Firefighters wear fireproof clothing and self-contained breathing apparatus (SCBA) during rescue and fire suppression activities to protect against acute effects from heat and toxic chemicals. Fire services are also concerned about long-term health outcomes from chemical exposures over a working lifetime, in particular about low-level exposures that might serve as initiating events for adverse outcome pathways (AOP) leading to cancer. As part of a larger US National Institute for Occupational Safety and Health (NIOSH) study of dermal exposure protection from safety gear used by the City of Chicago firefighters, we collected pre- and post-fire fighting breath samples and analyzed for single-ring and polycyclic aromatic hydrocarbons as bioindicators of occupational exposure to gas-phase toxicants. Under the assumption that SCBA protects completely against inhalation exposures, any changes in the exhaled profile of combustion products were attributed to dermal exposures from gas and particle penetration through the protective clothing. Two separate rounds of firefighting activity were performed each with 15 firefighters per round. Exhaled breath samples were collected onto adsorbent tubes and analyzed with gas-chromatography-mass spectrometry (GC-MS) with a targeted approach using selective ion monitoring. We found that single ring aromatics and some PAHs were statistically elevated in post-firefighting samples of some individuals, suggesting that fire protective gear may allow for dermal exposures to airborne contaminants. However, in comparison to a previous occupational study of Air Force maintenance personnel where similar compounds were measured, these exposures are much lower suggesting that firefighters' gear is very effective. This study suggests that exhaled breath sampling and analysis for specific targeted compounds is a suitable method for assessing systemic dermal exposure in a simple and non-invasive manner.

  9. Psychometric Properties of “Community Assessment of Psychic Experiences”: Review and Meta-analyses

    Science.gov (United States)

    Mark, Winifred; Toulopoulou, Timothea

    2016-01-01

    The Community Assessment of Psychic Experiences (CAPE) has been used extensively as a measurement for psychosis proneness in clinical and research settings. However, no prior review and meta-analysis have comprehensively examined psychometric properties (reliability and validity) of CAPE scores across different studies. To study CAPE’s internal reliability—ie, how well scale items correlate with one another—111 studies were reviewed. Of these, 18 reported unique internal reliability coefficients using data at hand, which were aggregated in a meta-analysis. Furthermore, to confirm the number and nature of factors tapped by CAPE, 17 factor analytic studies were reviewed and subjected to meta-analysis in cases of discrepancy. Results suggested that CAPE scores were psychometrically reliable—ie, scores obtained could be attributed to true score variance. Our review of factor analytic studies supported a 3-factor model for CAPE consisting of “Positive”, “Negative”, and “Depressive” subscales; and a tripartite structure for the Negative dimension consisting of “Social withdrawal”, “Affective flattening”, and “Avolition” subdimensions. Meta-analysis of factor analytic studies of the Positive dimension revealed a tridimensional structure consisting of “Bizarre experiences”, “Delusional ideations”, and “Perceptual anomalies”. Information on reliability and validity of CAPE scores is important for ensuring accurate measurement of the psychosis proneness phenotype, which in turn facilitates early detection and intervention for psychotic disorders. Apart from enhancing the understanding of psychometric properties of CAPE scores, our review revealed questionable reporting practices possibly reflecting insufficient understanding regarding the significance of psychometric properties. We recommend increased focus on psychometrics in psychology programmes and clinical journals. PMID:26150674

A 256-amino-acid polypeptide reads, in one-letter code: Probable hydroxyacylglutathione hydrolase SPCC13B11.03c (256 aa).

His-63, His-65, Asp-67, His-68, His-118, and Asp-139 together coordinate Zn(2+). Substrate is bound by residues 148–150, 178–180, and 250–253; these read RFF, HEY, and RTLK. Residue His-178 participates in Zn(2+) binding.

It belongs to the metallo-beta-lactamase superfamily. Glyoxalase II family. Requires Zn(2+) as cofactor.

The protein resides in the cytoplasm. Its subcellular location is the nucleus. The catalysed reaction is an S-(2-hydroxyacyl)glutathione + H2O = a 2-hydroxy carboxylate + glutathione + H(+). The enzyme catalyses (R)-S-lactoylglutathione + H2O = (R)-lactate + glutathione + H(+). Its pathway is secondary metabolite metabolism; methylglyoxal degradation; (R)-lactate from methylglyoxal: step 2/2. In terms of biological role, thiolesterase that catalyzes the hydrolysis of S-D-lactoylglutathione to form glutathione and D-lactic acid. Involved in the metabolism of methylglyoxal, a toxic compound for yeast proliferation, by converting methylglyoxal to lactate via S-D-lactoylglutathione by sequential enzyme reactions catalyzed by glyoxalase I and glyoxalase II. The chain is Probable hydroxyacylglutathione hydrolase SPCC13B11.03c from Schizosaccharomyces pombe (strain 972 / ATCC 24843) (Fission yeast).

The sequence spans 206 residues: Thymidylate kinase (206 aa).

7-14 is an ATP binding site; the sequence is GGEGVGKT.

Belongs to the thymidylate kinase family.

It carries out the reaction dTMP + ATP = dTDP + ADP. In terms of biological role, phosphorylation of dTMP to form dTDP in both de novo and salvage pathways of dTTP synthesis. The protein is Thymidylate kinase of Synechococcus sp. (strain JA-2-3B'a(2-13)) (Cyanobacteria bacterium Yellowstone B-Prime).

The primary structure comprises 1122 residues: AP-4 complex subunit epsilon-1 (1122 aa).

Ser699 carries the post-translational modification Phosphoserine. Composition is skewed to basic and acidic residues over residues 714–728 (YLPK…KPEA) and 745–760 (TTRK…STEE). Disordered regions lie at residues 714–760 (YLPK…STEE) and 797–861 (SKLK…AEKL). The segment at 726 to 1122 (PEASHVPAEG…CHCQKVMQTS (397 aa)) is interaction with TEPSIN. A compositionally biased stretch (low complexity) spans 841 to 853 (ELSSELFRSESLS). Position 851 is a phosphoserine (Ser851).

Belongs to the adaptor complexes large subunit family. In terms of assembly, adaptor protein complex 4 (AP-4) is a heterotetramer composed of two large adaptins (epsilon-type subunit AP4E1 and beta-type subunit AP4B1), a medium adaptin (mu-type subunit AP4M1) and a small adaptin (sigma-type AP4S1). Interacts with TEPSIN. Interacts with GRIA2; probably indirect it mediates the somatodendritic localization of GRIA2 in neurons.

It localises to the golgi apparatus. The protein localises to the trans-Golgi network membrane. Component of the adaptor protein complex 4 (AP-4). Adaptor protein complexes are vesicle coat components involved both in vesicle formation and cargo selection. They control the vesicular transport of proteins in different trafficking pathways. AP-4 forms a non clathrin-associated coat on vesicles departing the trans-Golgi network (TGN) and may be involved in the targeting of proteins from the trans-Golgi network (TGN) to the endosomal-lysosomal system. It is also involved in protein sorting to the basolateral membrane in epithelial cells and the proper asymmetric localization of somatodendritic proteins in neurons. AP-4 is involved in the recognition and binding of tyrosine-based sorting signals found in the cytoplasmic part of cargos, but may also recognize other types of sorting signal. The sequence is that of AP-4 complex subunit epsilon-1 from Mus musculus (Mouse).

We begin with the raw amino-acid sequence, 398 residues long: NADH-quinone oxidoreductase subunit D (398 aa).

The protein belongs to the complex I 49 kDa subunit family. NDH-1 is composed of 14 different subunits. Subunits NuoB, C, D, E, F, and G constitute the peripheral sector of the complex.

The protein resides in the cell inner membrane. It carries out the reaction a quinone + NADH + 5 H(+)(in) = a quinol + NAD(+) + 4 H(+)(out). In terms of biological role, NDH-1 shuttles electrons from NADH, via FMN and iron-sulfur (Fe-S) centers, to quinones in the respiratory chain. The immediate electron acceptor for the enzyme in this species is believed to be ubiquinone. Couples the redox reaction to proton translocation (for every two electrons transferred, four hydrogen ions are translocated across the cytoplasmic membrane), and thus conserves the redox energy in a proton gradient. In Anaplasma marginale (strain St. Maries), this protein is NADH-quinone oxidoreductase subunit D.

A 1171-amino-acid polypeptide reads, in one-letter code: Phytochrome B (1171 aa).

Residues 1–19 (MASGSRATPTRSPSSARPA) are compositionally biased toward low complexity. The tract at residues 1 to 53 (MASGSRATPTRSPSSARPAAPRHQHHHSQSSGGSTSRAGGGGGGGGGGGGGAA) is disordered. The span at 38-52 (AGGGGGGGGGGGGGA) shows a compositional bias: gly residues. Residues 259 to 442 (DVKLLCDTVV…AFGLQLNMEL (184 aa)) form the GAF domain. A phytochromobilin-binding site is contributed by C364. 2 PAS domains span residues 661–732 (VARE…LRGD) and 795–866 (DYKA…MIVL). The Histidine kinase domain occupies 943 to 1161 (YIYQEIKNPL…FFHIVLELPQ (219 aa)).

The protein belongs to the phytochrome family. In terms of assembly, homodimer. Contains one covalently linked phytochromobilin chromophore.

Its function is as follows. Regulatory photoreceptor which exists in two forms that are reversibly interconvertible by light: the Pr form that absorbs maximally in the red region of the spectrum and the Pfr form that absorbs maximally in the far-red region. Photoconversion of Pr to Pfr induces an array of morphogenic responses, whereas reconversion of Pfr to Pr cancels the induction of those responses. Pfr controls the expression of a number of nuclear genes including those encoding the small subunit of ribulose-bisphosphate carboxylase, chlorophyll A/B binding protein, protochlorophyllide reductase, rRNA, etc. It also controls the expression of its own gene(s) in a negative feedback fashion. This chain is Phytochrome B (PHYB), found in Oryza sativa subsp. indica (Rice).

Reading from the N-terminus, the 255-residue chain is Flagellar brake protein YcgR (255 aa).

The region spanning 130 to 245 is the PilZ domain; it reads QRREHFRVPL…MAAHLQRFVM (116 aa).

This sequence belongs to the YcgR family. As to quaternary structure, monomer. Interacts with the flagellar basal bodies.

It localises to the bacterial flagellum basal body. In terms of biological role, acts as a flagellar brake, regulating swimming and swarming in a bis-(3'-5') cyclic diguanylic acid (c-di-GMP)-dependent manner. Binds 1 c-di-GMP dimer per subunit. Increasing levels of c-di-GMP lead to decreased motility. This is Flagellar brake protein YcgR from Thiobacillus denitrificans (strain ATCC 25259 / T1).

10. Sample heterogeneity in unipolar depression as assessed by functional connectivity analyses is dominated by general disease effects.

    Science.gov (United States)

    Feder, Stephan; Sundermann, Benedikt; Wersching, Heike; Teuber, Anja; Kugel, Harald; Teismann, Henning; Heindel, Walter; Berger, Klaus; Pfleiderer, Bettina

    2017-11-01